Enarx for everyone (a quest)

In your backpack, the only tool that you have to protect you is Enarx…

You are stuck in a deep, dark wood, with spooky noises and roots that seem to move and trip you up.  Behind every tree malevolent eyes look out at you.  You look in your backpack and realise that the only tool that you have for your protection is Enarx, the trusty open source project given you by the wizened old person at the beginning of your quest.  Hard as you try, you can’t remember what it does, or how to use it.  You realise that now is that time to find out.

What do you do next?

  • If you are a business person, go to 1. Why I need Enarx to reduce business risk.
  • If you are an architect, go to 2. How I can use Enarx to protect sensitive data.
  • If you are a techy, go to 3. Tell me more about Enarx technology (I can take it).

1. Why I need Enarx to reduce business risk

You are the wise head upon which your business relies to consider and manage risk.  One of the problems that you run into is that you have sensitive data that needs to be protected.  Financial data, customer data, legal data, payroll data: it’s all at risk of compromise if it’s not adequately protected.  Who can you trust, however?  You want to be able to use public clouds, but the risks of keeping and processing information on systems which are not under your direct control are many and difficult to quantify.  Even your own systems are vulnerable to outdated patches, insider attacks or compromises: confidentiality is difficult to ensure, but vital to your business.

Enarx is a project which allows you to run applications in the public cloud, on your premises – or wherever else – with significantly reduced and better quantifiable risk.  It uses hardware-based security called “Trust Execution Environments” from CPU manufacturers, and cuts out many of the layers that can be compromised.  The only components that do need to be trusted are fully open source software, which means that they can be examined and audited by industry experts and your own teams.

Well done: you found out about Enarx.  Continue to 6. Well, what’s next?

2. How I can use Enarx to protect sensitive data

You are the expert architect who has to consider the best technologies and approaches for your organisation.  You worry about where best to deploy sensitive applications and data, given the number of layers in the stack that may have been compromised, and the number of entities – human and machine – that have the opportunity to peek into or mess with the integrity of your applications.  You can’t control the public cloud, nor know exactly what the stack it’s running is, but equally, the resources required to ensure that you can run sufficient numbers of hardened systems on premises are growing.

Enarx is an open source project which uses TEEs (Trusted Execution Environments), to allow you to run applications within “Keeps” on systems that you don’t trust.  Enarx manages the creation of these Keeps, providing cryptographic confidence that the Keeps are using valid CPU hardware and then encrypting and provisioning your applications and data to the Keep using one-time cryptographic keys.  Your applications run without any of the layers in the stack (e.g. hypervisor, kernel, user-space, middleware) being able to look into the Keep.  The Keep’s run-time can accept applications written in many different languages, including Rust, C, C++, C#, Go, Java, Python and Haskell.  It allows you to run on TEEs from various CPU manufacturers without having to worry about portability: Enarx manages that for you, along with attestation and deployment.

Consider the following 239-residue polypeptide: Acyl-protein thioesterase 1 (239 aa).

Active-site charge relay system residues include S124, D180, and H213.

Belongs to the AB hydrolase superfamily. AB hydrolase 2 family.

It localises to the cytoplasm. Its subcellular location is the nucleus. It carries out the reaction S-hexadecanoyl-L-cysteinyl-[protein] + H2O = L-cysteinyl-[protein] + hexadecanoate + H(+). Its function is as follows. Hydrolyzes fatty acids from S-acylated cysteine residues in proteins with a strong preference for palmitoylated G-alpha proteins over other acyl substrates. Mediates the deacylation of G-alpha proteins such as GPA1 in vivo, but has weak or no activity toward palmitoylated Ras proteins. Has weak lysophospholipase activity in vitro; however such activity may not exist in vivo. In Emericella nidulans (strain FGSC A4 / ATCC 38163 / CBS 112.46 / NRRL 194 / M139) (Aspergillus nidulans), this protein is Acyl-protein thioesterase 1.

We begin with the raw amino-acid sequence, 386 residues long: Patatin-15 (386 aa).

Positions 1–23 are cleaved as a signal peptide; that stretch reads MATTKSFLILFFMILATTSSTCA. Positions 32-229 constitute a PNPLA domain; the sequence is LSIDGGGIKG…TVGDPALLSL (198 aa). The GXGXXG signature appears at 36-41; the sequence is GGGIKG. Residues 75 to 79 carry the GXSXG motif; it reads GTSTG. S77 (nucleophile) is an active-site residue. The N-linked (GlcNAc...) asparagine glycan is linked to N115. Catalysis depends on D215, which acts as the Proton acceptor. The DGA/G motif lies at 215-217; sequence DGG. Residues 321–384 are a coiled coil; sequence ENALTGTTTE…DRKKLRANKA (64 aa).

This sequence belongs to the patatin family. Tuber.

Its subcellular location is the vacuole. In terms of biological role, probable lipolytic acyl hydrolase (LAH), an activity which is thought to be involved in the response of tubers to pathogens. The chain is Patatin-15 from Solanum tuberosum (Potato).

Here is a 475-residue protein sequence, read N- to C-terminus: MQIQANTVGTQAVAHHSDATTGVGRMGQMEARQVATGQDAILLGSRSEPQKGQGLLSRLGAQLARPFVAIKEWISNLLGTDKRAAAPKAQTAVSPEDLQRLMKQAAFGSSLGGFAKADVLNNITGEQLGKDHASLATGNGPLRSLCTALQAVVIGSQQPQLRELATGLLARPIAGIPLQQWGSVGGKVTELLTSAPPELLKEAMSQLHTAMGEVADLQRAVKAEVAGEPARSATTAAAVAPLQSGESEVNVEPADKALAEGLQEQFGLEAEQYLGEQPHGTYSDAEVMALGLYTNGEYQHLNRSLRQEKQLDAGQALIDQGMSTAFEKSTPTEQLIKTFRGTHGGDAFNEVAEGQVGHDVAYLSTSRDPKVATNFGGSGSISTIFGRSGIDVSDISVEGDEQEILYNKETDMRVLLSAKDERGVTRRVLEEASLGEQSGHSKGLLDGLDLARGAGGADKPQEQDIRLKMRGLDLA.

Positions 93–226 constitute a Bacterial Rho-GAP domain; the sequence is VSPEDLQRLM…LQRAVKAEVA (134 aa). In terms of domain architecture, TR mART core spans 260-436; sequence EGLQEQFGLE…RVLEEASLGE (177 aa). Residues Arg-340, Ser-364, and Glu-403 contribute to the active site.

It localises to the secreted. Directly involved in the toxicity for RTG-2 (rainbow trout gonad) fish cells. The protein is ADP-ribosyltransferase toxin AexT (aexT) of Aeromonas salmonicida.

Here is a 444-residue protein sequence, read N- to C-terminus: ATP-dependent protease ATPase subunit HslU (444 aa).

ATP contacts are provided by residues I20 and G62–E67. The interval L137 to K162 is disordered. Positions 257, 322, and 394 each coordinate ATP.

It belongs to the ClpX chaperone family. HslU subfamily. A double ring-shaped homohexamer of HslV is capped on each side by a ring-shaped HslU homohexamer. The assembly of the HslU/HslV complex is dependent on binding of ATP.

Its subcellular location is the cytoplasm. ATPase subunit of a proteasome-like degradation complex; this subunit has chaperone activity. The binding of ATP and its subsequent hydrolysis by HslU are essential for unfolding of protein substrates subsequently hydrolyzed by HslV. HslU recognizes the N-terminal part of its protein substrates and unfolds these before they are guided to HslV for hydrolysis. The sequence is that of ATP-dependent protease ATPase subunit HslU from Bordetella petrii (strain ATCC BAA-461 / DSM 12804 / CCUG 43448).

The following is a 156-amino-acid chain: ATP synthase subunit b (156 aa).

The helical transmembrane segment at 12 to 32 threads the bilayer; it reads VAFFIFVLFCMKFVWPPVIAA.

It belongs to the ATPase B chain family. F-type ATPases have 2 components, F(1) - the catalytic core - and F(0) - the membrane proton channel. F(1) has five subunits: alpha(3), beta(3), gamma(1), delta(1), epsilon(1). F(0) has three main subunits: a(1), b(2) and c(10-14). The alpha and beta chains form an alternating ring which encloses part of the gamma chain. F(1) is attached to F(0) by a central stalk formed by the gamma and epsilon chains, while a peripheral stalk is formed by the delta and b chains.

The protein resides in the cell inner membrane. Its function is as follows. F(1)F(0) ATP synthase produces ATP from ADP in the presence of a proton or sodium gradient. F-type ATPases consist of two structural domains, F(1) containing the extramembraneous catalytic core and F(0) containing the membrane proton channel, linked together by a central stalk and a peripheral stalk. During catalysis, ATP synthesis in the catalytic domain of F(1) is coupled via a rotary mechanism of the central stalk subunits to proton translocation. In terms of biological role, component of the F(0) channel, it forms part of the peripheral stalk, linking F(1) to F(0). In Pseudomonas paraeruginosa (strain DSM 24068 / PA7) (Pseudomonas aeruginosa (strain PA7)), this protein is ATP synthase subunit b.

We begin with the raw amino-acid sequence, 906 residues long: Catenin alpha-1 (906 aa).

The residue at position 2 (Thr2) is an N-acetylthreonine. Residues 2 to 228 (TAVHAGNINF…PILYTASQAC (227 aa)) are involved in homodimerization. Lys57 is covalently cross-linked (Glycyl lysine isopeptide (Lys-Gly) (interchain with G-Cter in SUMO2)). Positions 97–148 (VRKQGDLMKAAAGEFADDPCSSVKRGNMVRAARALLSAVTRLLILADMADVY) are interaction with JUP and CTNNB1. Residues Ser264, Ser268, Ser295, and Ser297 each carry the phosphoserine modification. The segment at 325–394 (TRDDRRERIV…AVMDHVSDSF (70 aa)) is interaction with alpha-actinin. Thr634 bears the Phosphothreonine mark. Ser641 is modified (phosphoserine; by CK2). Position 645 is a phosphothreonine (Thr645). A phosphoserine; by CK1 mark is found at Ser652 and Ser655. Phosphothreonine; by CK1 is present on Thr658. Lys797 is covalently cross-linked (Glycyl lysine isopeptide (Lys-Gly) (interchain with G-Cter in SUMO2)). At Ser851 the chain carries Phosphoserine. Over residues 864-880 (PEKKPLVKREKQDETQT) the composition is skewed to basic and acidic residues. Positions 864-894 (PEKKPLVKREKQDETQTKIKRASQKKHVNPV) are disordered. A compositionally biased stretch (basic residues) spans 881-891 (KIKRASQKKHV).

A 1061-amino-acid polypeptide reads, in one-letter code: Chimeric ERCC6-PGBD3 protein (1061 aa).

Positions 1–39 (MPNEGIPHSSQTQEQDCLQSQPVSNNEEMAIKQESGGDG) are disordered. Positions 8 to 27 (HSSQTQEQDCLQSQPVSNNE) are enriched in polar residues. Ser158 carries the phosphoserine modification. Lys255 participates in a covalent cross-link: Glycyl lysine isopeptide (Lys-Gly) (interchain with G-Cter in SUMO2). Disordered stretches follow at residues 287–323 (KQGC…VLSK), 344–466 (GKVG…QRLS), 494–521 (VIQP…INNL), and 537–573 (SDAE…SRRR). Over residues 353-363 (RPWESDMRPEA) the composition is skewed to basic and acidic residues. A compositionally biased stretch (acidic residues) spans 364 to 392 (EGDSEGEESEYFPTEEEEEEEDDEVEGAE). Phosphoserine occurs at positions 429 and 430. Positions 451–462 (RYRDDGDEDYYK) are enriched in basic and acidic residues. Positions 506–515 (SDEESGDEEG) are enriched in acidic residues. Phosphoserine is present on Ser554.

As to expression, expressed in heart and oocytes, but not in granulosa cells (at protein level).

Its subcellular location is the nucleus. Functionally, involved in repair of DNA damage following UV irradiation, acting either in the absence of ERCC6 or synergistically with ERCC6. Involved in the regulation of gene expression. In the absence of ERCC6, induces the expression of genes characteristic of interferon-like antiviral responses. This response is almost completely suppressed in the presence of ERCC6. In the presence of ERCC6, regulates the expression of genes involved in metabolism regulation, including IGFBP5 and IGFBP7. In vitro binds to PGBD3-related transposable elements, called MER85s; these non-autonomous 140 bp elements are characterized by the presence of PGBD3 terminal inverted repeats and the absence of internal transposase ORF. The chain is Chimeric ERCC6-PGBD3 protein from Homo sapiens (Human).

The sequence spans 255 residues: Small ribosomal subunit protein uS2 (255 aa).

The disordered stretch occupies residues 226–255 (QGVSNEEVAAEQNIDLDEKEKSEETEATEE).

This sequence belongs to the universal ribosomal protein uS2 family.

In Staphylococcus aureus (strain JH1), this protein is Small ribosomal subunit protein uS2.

Well done: you found out about Enarx.  Continue to 6. Well, what’s next?

3. Tell me more about Enarx technology (I can take it)

You are a wily developer with technical skills beyond the ken of most of your peers.  A quick look at the github pages tells you more: Enarx is an open source project to allow you to deploy and applications within TEEs (Trusted Execution Environments).

  • If you’d like to learn about how to use Enarx, proceed to 4. I want to use Enarx.
  • If you’d like to learn about contributing to the Enarx project, proceed to 5. I want to contribute to Enarx.

Well done: you found out about Enarx.  Continue to 6. Well, what’s next?

4. I want to use Enarx

You learn good news: Enarx is designed to be easy to use!

If you want to run applications that process sensitive data, or which implement sensitive algorithms themselves, Enarx is for you.  Enarx is a deployment framework for applications, rather than a development framework.  What this means is that you don’t have to write to particular SDKs, or manage the tricky attestation steps required to use TEEs.  You write your application in your favourite language, and as long as it has WebAssembly as a compile target, it should run within an Enarx “Keep”.  Enarx even manages portability across hardware platforms, so you don’t need to worry about that, either.  It’s all open source, so you can look at it yourself, audit it, or even contribute (if you’re interested in that, you might want to proceed to 5. I want to contribute to Enarx).

Well done: you found out about Enarx.  Continue to 6. Well, what’s next?

5. I want to contribute to Enarx

Enarx is an open source project (under the Apache 2.0 licence), and we welcome contributions, whether you are a developer, tester, documentation guru or other enthusiastic bod with an interest in providing a way for the rest of the world to up the security level of the applications they’re running with minimal effort.  There are various components to Enarx, including attestation, hypervisor work, uni-kernel and WebAssembly run-time pieces.  We want to provide a simple and flexible framework to allow developers and operations folks to deploy applications to TEEs on any supported platform without recompilation, having to choose an obscure language or write to a particular SDK.  Please have a look around our github site and get in touch if you’re in a position to contribute.